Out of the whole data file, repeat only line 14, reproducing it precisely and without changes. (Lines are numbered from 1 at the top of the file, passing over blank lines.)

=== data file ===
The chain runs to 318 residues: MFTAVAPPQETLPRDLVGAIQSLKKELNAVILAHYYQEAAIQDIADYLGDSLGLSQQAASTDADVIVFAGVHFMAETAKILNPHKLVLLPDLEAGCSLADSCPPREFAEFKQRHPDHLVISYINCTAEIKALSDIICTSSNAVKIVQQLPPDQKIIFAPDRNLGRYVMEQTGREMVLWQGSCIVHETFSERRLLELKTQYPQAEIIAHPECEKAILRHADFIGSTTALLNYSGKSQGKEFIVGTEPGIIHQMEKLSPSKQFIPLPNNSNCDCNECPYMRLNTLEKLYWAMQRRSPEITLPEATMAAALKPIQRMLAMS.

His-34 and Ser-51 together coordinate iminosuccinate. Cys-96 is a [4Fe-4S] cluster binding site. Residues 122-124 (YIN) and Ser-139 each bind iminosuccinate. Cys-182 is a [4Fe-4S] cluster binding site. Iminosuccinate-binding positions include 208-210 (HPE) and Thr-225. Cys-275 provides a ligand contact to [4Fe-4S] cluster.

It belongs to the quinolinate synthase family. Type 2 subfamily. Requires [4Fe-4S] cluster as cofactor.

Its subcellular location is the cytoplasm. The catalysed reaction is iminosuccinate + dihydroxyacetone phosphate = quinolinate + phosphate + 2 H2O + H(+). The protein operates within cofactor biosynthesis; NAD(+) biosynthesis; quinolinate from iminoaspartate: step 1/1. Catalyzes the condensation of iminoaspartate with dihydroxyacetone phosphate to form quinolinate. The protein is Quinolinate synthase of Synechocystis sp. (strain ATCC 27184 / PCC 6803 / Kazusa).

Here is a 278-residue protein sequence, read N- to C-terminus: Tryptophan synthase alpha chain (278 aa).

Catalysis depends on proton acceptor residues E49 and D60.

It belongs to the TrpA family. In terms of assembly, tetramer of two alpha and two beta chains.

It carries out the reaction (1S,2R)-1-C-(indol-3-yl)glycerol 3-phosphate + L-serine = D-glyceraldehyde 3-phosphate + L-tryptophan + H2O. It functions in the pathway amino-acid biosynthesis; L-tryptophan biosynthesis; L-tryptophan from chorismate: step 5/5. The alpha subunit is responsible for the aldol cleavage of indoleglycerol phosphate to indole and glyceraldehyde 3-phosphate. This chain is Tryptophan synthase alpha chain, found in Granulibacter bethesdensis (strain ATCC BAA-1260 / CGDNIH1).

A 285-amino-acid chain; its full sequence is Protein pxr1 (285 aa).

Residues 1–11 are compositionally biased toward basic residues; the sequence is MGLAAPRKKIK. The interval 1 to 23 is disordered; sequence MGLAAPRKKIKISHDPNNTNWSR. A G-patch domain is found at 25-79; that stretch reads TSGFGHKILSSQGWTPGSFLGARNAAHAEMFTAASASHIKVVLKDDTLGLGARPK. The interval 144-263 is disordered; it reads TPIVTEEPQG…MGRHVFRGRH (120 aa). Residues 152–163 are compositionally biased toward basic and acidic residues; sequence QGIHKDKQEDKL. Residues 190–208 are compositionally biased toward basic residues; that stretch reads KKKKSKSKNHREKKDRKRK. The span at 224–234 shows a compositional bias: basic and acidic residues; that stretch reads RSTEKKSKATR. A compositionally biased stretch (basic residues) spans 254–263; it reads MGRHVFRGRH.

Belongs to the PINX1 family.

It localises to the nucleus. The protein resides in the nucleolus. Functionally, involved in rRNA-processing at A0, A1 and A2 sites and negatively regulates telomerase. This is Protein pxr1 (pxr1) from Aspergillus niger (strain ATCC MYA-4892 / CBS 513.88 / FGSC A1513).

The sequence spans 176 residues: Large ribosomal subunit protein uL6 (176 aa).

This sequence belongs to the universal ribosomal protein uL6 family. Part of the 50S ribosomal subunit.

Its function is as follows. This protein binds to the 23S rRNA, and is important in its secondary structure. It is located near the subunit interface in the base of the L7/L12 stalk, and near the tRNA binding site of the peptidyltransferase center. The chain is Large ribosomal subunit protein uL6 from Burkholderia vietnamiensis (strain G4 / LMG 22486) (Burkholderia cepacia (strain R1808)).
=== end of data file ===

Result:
This sequence belongs to the universal ribosomal protein uL6 family. Part of the 50S ribosomal subunit.